Source of article Jury Research Blog.
October 13, 2011
Sure, in highly publicized cases, we all ask potential jurors whether they have expressed an opinion to others or, perhaps, written a letter to the editor regarding the case. And we tend to rely on the answers jurors give—although I have been involved in a death penalty trial where a potential juror, as editor of a local newspaper, had “forgotten” that he had written an editorial supporting capital punishment. Fortunately, the defense attorney had a copy of the editorial.
The Internet has vastly increased the opportunity for potential jurors to comment on cases before, during, and after trials. Jurors cannot only write letters to the editor, but they can voice their opinions on media websites and social networking sites (SNSs), e.g., Facebook and Twitter. And they do.
Ah, I Forgot!
A potential juror was recently held in contempt in an Oklahoma murder trial where Jerome Ersland, a pharmacist, had shot a robber five times after the robber lay wounded and motionless on the floor. While the potential juror had said that she had not expressed an opinion on the case, the defense discovered that she had made comments critical of the pharmacist on the local television’s Facebook site six months before the trial. For example:
“First hell yeah he need to do sometime!!! The young fella was already died from the gun shot wound to the head, then he came back with a diffrent gun and shot him 5 more times. Come let’s be 4real it didn’t make no sense!”
The potential juror was removed from the jury pool. During a contempt hearing weeks later, the juror claimed she had forgotten she had made the six comments at issue and that she would have been fair to the pharmacist (who was convicted of first-degree murder). The judge refused to believe the juror, found her in contempt, and sentenced her to 100 hours of community service, which was to take place in the public defender’s office.
I Am Ready for the Verdict!
OR, consider the juror who was ready to give her verdict halfway through the trial. A Michigan juror posted on Facebook the following—”actually, excited for jury duty tomorrow. It’s gonna be fun to tell the defendant they’re GUILTY. :P.” Unfortunately, this post occurred during a break between the end of the prosecution’s case and the start of the defense. The judge was alerted to the post, and the juror was dismissed for misconduct, fined $250, and sentenced to write a five-page essay on the Sixth Amendment.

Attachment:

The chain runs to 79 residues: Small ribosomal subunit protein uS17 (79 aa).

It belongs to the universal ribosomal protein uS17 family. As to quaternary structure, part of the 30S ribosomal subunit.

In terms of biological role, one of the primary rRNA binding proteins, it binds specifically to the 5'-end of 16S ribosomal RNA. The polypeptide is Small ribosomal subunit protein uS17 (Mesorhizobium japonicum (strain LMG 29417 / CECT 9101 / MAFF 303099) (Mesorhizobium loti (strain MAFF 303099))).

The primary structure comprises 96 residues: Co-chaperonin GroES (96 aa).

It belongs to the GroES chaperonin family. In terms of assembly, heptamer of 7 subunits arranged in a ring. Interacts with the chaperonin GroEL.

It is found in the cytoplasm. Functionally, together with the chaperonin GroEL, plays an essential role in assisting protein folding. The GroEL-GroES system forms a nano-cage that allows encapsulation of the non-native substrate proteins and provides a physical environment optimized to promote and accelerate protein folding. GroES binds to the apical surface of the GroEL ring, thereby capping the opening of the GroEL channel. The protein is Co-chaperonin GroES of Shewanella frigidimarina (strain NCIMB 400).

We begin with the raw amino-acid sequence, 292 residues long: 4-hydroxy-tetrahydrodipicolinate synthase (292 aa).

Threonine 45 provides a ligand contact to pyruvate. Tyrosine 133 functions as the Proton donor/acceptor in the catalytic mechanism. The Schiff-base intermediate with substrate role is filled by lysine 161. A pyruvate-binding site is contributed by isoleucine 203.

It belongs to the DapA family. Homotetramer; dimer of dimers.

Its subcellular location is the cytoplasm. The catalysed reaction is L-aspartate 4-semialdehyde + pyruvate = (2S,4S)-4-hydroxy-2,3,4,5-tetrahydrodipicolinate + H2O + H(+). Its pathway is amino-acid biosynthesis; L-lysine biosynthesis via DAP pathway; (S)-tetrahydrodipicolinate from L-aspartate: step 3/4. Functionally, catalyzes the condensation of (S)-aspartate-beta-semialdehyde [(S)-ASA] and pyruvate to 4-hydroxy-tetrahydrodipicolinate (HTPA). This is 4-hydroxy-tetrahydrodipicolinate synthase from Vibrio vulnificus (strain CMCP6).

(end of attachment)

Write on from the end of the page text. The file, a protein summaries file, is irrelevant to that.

We Did the Right Thing!
Finally, consider the juror who defended the jury’s guilty verdict. A Virginia juror (under the username “Bedford”) posted a defense of the jury’s verdict on the website of the local paper, including the comment, “We were even given Jocelyn’s journals,” referring to the murdered victim’s journals. Unfortunately, these journals had been excluded from evidence but had made it into the jury room, where jurors read aloud and passed around the journals. The judge sought and received the identity of the juror from the newspaper and subsequently declared a mistrial.
The chances are fairly small that a juror (potential or trial) will comment on a particular case in the media or on a SNS. However, as illustrated above, it does happen. Perhaps, the phrase made famous by former President Ronald Reagan (translating a quote from Vladimir Lenin) concerning relations between the U.S. and the former U.S.S.R., “Trust, but verify,” has new meaning for jury trials in the age of the Internet. Further discussions of jury issues in the Internet age can be found in the latest edition of my book, Mastering Voir Dire and Jury Selection: Gain and Edge in Questioning and Selecting Your Jury, Third Edition.